OBOH committed to supporting Black female cancer survivors

OBOH committed to supporting Black female cancer survivors

April 28, 2017

Feeling a breast lump make most women uneasy.

It was no different for June Buckle who made the discovery while showering four years ago.

She saw her physician the following day and was diagnosed with Stage 3 cancer a week later.

The devastating news hit the single mother like a ton of bricks.

“It’s something you are not prepared for,” Buckle said. “The first thing I thought about was who was going to be there for my daughter. Though I was delivered a hard blow, I told myself I had to survive for both me and her. There was no way I was going to lie down and let the disease consume me. I am a fighter and the devil picked a battle with the wrong person.”

While undergoing therapy following surgery and radiation treatment, Buckle was introduced to the Olive Branch of Hope (OBOH).

Diagnosed in 1999 with the most common cancer that afflicts women, Leila Springer and six other women founded the OBOH in 2001 to provide encouragement, support, telecare and referrals for Black women diagnosed with breast cancer.

“At the time, they were just offering telephone support,” Buckle recalled. “After I learnt they had a survivors group that met monthly in Peel, I started to attend the meetings because I felt I could make a contribution by reaching out to women who were struggling with the disease. I could relate to what they are going through.”

The breast cancer survivor was among 300 guests that attended the OBOH annual fundraiser recently.

Breast cancer is the leading cause of death among middle-aged women and Springer made a commitment after she was diagnosed to help those afflicted with the disease in Canada's Black community cope with distress and crises associated with cancer.

“There was a day in 1999, I lay on my bed not being able to move,” she recounted. “I couldn’t move because the chemo was taking a toll on my body. I had lost my hair and my nails had turned black. It was on that day that I thought to myself if I am feeling like this and so alone, there had to be other people out there feeling the same way. I didn’t mind I was told I had just two years to live and that was 18 years ago. I made a pledge that when my health improved, I would do something to help other women that were feeling down and out.”

Winsome Johnson (l), Leila Springer, keynote speaker Dr. Evelyn Jiagge and new OBOH president Andrea Moncrieffe

Winsome Johnson (l), Leila Springer, keynote speaker Dr. Evelyn Jiagge and new OBOH president Andrea Moncrieffe

Springer said the large number of tickets sold for this year’s fundraiser is testimony to the organization’s growth.

“There was a time when people didn’t even have the time to listen to what we had to say much less support us financially,” said the former World Conference on Breast Cancer president and author of ‘So Glad I Made It: Finding and Fulfilling My Life’s Purpose After Breast Cancer’. “If I wasn’t a strong person, I would have believed that something was wrong with me. We started off with very little, but we have come a very long way.”

Winsome Johnson, an OBOH co-founder who was diagnosed with Stage 4 breast cancer 23 years ago, said Springer is driven to help others.

“When I learned she was diagnosed, I called her to express support,” said Johnson. “At the time, my family was my support and I was proud to tell Leila that. But she expressed concern for other women who didn’t have support around them in time of need.”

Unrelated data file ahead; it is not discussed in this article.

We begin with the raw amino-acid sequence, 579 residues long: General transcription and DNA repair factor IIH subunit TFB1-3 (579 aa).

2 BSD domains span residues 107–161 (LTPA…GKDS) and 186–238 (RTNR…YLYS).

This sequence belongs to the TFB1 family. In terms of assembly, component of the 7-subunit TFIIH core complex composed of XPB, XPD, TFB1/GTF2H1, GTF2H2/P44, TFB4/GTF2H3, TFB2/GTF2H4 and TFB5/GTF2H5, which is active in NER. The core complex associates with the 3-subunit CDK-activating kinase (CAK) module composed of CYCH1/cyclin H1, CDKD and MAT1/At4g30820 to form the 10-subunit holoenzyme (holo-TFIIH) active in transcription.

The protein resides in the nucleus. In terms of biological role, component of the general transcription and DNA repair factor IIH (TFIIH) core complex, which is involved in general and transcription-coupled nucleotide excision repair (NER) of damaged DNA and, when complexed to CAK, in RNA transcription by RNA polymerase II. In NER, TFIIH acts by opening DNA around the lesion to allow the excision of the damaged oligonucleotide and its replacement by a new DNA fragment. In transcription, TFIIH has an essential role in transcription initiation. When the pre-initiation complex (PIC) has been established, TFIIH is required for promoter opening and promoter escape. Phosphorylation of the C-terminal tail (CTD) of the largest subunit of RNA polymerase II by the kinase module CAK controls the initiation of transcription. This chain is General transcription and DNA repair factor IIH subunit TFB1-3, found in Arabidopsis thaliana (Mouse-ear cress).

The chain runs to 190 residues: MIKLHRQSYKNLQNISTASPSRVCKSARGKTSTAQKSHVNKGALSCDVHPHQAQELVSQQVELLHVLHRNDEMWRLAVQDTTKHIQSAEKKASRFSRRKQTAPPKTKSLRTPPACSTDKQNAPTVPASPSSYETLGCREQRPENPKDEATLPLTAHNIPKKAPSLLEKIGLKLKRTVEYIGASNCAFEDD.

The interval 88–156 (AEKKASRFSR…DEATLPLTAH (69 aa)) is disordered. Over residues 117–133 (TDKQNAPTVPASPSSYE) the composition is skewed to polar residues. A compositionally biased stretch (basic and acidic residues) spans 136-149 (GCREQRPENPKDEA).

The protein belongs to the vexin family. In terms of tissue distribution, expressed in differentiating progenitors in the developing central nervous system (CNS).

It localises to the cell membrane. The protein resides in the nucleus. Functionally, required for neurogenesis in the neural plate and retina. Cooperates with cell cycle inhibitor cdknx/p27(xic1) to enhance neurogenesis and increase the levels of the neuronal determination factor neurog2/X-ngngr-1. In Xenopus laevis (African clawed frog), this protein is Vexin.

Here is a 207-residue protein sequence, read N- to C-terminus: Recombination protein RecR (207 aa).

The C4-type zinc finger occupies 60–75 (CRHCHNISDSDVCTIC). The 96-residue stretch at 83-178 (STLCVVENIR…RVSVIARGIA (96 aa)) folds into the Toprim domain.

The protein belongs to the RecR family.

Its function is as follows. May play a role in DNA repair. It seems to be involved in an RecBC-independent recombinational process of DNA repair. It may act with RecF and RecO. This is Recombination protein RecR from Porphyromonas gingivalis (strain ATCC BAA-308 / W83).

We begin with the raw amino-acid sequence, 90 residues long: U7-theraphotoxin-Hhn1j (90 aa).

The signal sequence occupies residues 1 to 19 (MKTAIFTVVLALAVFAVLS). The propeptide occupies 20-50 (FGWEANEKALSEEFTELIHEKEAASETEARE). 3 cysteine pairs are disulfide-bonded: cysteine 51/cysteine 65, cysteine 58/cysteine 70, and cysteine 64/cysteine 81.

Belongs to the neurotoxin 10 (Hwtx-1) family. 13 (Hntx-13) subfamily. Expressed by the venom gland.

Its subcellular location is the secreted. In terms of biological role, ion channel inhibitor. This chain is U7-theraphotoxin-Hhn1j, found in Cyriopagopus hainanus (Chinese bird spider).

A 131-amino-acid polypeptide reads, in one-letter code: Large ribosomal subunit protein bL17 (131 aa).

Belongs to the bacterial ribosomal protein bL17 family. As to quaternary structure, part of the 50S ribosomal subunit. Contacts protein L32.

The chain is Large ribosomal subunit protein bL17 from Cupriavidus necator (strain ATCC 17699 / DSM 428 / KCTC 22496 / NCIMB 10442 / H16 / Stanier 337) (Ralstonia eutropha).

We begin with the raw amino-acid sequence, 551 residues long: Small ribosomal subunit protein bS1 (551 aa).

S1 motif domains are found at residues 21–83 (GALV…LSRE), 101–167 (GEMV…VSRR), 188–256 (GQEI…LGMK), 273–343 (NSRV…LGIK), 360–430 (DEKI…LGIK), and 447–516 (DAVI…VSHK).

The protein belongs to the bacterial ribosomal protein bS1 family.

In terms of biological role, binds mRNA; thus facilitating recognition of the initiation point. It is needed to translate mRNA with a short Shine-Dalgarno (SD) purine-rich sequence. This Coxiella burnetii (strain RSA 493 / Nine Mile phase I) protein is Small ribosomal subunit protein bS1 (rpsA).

In the last year, the OBOH has partnered with McMaster University professor and cell biologist Dr. Juliet Daniel on its ‘Think Beyond Love Pink’ breast cancer awareness campaign.

Her research laboratory is seeking to identify some of the genetic biases that can be causing the disparity in breast cancer among Black women.

“The high prevalence of triple negative breast cancer in women of African ancestry strongly suggests a genetic disposition to this breast cancer subtype,” said Daniel who is a 2017 Harry Jerome Award winner. “By focussing on this population of women, we hope to identify early indicators of this aggressive disease and/or new targets for successful treatment. We hope our work will close the racial disparities gap and improve breast cancer outcomes for all triple negative breast cancer patients.”

The OBOH has a change at the top of its management structure for the first time since its establishment.

Andrea Moncrieffe is the new president, replacing Springer who will serve as executive director.

“We are so delightful she’s on our team as she brings a wealth of experience,” Springer added. “We know she is passionate about the cause. We didn’t just want anybody. There was a need for someone that understands what we stand for and Andrea came along. We are so happy.”

A graduate of C.W Jefferys Collegiate Institute and Humber College, Moncrieffe has been an executive assistant at Sun Life Financial for nearly 25 years.

“I was touched personally by cancer when I lost my aunt a few years ago,” she said. “While it wasn’t breast cancer, her loss affected me and drew me to this organization. I plan to raise the visibility of this organization and also let people know that being diagnosed with cancer isn’t a death sentence.”

Barbados Ball Canada Aid, which has raised thousands of dollars in the last 14 years for health initiatives and scholarships, presented a $2,000 cheque to the OBOH.

Springer said the funds will be used to enhance the organization’s programs.

An estimated 24,000 Canadians will be diagnosed with breast cancer this year and about 5,000 will succumb to the disease. Nearly 14 women will die daily and one in nine is expected to develop the most common cancer among women during their lifetime.





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